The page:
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We need a Covid 19 vaccine – let's get it right the first time

On a rainy night in January 1976, a number of new army recruits trained in Fort Dix, New Jersey were sent on a 5-mile march. The next day, one of the recruits, Private David Lewis, collapsed with severe pneumonia. Lewis died and part of his train fell ill with chest congestion and fever: nearly 200 men, 13 of whom had to be hospitalized. January is the flu season, and military doctors thought the flu had somehow gotten to the base – a problem for the group and a tragedy for the dead soldier, but not unexpected.

Tests have turned this thinking upside down. The soldiers had the flu, but at least for some of them, the virus that caused their illness was not the usual burden that circulated around the world this year. Instead, it was an unknown virus that almost nobody had immunity to. It belonged to the flu strains called H1

N1, and it was genetically linked to a flu epidemic that some people in medicine could still remember at that time: the global, multi-million pandemic of 1918.

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The discovery of swine flu in 1976 electrified the country. Before the end of March, President Gerald Ford said the United States would vaccinate "every man, woman, and child" in the United States. Congress provided emergency funds. The manufacturers hurried to produce a new vaccine formula. Almost 45 million Americans, a quarter of the population at the time, received the new shot at Thanksgiving. Ford led the way: he was photographed when he received it in the Oval Office on October 14th.

But unlike 1918, there was no pandemic this time. The cases among the soldiers were a spark that didn't catch. And when it became clear that more than 500 out of 45 million people had an extremely rare disease, a paralysis called Guillain-Barré syndrome. Thirty-two of them died.

President Ford receives from his doctor in the White House, Dr. William Lukash, a swine flu shot. Courtesy of the Gerald R. Ford Library

The events of 1976 had a profound impact on the United States' public health system. The Congress held hearings for months. The director of the CDC (then known as the Center for Disease Control) was fired. The rush to counter the obvious threat was seen as a mistake, and the possibility of a pandemic seemed so unlikely that it took another 27 years for the federal government to come up with a plan to respond.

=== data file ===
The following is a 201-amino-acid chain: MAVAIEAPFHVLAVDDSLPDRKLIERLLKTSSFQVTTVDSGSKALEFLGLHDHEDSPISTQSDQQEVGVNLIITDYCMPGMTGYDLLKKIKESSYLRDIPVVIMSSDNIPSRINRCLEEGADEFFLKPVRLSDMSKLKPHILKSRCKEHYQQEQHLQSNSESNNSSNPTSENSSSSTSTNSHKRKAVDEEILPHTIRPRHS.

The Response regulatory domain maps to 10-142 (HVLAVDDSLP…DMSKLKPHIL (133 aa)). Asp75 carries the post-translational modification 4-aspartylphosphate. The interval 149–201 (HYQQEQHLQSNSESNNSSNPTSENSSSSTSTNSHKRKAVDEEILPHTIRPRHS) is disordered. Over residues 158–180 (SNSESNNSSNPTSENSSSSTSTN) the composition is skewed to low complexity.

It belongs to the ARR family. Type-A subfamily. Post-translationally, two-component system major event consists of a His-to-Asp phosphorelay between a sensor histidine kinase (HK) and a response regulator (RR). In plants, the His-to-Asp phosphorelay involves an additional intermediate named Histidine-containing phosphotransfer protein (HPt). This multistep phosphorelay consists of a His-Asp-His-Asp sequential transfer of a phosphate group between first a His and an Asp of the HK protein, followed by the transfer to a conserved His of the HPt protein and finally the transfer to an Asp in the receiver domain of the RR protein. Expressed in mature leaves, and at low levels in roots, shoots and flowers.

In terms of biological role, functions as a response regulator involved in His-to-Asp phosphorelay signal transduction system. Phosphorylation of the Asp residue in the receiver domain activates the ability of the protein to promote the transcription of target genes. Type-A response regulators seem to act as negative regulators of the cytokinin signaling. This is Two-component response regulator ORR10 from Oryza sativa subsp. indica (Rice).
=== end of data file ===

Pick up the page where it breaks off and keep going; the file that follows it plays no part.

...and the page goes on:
"This campaign has cost the government a lot of credibility," says Howard Markel, an epidemic doctor and historian who is director of the Center for the History of Medicine at Michigan University. “It has triggered a small reaction from government officials for many years: they were afraid to act too quickly. The thing about epidemics, however, is that you have to act quickly and without a lot of data at the beginning. “

The pandemic that did not occur in 1976 occurred 33 years later when another flu – another H1N1 – appeared, but not the virus of 1976 or 1918 – conquered the world. It emerged after the end of the flu season in April 2009 with a number of cases in Mexico, California and Texas. Until June, the World Health Organization said that the new tribe triggered a pandemic. After all, over 60 million people were infected in the United States alone, and an estimated 203,000 people died worldwide.

But this reaction was also unsettling. A new vaccine was developed to respond, and while there were no obvious side effects, there were significant stumbling blocks in the organization of the manufacture and release of the new formula where it was most needed.

The shortcomings in this past campaign are important because they are among the largest and fastest emergency vaccination efforts in the United States that take place during the lifetime of people who do politics and science today. Covid-19 is not influenza, but it is a pandemic, and it also triggers a quick search for a vaccine that could result in millions of shots being given to vulnerable people. The lessons from 1976 and 2009 are therefore important, especially since some of their mistakes are made again.

Health experts see that just one thing is repeating itself: politicians instead of scientists have to let the country's spokesman do it. "Politicians always want to promise too much, and then there is a risk that they will deliver too little in due course," says William Schaffner, doctor and professor of infectious diseases at the Vanderbilt University School of Medicine, who joined the Vanderbilt Faculty in 1976 her work as a CDC detective. "You should always try to do it the other way – too little promised and too much to deliver – because then you'll be a hero."

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